Data_Sheet_1_Assessing the Temporal Organization of Walking Variability: A Systematic Review and Consensus Guidelines on Detrended Fluctuation Analysi.PDF (1.4 MB)
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Data_Sheet_1_Assessing the Temporal Organization of Walking Variability: A Systematic Review and Consensus Guidelines on Detrended Fluctuation Analysis.PDF

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posted on 23.06.2020, 05:03 by Deepak K. Ravi, Vivien Marmelat, William R. Taylor, Karl M. Newell, Nick Stergiou, Navrag B. Singh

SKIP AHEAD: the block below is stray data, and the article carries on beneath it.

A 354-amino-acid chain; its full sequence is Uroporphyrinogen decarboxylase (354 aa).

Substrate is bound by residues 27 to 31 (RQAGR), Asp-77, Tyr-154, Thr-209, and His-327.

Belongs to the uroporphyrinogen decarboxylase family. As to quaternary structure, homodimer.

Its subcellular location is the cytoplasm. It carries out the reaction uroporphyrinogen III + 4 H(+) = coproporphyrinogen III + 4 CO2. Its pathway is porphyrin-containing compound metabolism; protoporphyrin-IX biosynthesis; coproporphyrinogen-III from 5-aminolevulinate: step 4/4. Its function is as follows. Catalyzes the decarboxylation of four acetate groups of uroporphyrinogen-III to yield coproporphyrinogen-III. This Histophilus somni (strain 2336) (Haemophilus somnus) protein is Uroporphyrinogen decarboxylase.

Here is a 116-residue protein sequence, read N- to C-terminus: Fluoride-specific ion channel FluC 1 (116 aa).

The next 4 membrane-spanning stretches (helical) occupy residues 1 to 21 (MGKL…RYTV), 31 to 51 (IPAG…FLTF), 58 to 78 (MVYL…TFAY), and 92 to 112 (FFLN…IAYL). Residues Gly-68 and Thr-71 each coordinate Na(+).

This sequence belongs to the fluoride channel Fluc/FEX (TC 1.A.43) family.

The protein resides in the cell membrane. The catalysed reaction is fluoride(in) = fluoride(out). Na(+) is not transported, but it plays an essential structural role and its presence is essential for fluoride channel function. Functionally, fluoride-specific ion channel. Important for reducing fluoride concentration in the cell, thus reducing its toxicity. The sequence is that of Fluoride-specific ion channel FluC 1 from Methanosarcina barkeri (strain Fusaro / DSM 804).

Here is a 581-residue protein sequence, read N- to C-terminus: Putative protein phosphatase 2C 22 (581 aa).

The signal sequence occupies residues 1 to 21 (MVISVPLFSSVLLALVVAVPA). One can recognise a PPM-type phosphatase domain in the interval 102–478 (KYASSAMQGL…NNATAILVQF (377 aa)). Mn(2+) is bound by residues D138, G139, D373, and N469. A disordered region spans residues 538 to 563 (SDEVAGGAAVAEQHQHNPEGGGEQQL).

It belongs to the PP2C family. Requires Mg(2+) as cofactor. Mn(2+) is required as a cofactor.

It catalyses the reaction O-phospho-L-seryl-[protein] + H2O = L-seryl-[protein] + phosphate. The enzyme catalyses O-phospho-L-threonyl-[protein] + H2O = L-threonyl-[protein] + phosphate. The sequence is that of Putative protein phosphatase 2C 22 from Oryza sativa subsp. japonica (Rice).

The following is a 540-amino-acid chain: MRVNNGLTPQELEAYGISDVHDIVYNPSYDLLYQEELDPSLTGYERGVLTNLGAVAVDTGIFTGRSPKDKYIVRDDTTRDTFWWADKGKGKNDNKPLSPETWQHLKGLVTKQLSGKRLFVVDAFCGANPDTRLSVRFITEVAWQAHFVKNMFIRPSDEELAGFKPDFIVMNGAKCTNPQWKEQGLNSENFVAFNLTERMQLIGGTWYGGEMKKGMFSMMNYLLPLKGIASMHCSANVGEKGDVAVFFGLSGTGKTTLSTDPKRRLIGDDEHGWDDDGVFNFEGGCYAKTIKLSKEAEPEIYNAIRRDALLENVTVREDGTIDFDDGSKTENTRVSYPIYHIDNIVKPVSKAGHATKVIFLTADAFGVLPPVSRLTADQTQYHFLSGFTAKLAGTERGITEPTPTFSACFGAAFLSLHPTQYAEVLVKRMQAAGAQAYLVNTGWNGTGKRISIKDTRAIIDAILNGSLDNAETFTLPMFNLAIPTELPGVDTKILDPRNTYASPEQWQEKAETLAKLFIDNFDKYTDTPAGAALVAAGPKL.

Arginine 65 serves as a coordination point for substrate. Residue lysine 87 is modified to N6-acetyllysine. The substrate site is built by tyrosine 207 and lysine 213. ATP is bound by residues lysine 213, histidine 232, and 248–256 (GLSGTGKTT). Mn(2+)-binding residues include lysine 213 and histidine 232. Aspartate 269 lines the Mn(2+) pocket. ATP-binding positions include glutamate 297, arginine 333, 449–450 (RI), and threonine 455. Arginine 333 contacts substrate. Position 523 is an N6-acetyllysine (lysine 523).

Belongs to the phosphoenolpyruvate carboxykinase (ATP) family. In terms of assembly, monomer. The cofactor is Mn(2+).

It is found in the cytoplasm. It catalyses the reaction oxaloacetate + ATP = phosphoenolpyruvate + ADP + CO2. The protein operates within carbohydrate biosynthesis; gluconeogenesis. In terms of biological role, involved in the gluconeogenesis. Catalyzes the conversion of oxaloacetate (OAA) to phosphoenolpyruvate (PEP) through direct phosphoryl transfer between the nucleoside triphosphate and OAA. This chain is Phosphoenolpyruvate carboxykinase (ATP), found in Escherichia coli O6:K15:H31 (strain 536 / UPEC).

Human physiological signals are inherently rhythmic and have a hallmark feature in that even distant intrasignal measurements are related to each other. This relationship is termed long-range correlation and has been recognized as an indicator of the optimal state of the observed physiological systems, among which the locomotor system. Loss of long-range correlations has been found as a result of aging as well as disease, which can be evaluated with detrended fluctuation analysis (DFA). Recently, DFA and the scaling exponent α have been employed for understanding the degeneration of temporal regulation of human walking biorhythms in, for example, Parkinson disease (PD). However, heterogeneous evidence on scaling exponent α values reported in the literature across different population groups has put into question what constitutes a healthy physiological pattern. Therefore, the purpose of this systematic review was to investigate the functional thresholds of scaling exponent α in young vs. older adults, as well as between patients with PD and age-matched asymptomatic controls. Aging and PD exhibited a negative effect size (i.e., led to decreased long-range correlations) of −0.20 and −0.53, respectively. Our meta-analysis based on 14 studies provides evidence that a mean scaling exponent α threshold of 0.86 [2 standard error (0.76, 0.96)] is able to optimally discriminate temporal organization of stride interval between young and old, whereas 0.82 (0.72, 0.92) differentiates patients with PD and age-matched asymptomatic controls. The optimal thresholds presented in this review together with the consensus guidelines for using DFA might allow a more sensitive and reliable application of this metric for understanding human walking physiology than has been achieved to date.

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